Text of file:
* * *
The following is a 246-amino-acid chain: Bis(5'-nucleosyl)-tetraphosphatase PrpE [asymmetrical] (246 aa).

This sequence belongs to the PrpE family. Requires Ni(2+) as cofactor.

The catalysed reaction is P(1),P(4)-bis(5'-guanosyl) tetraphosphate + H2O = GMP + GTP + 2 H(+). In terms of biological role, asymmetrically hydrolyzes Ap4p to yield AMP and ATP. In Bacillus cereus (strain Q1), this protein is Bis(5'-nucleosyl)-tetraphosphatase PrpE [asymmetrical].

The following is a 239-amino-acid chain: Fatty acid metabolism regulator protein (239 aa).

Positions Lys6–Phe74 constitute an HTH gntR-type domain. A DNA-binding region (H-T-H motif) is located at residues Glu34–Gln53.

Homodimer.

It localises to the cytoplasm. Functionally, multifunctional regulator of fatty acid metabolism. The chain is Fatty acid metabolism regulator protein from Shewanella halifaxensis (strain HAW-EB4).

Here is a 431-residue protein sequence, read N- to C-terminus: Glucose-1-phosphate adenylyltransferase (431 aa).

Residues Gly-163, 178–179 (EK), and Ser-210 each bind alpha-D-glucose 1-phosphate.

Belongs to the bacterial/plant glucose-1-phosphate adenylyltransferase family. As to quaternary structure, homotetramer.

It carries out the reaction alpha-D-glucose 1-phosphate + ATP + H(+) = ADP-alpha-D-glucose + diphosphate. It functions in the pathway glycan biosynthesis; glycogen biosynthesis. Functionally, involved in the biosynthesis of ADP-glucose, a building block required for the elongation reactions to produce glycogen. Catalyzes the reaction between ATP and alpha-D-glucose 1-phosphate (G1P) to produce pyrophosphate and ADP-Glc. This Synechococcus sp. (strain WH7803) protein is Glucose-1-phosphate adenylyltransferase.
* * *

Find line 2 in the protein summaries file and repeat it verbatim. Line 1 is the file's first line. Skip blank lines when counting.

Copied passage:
This sequence belongs to the PrpE family. Requires Ni(2+) as cofactor.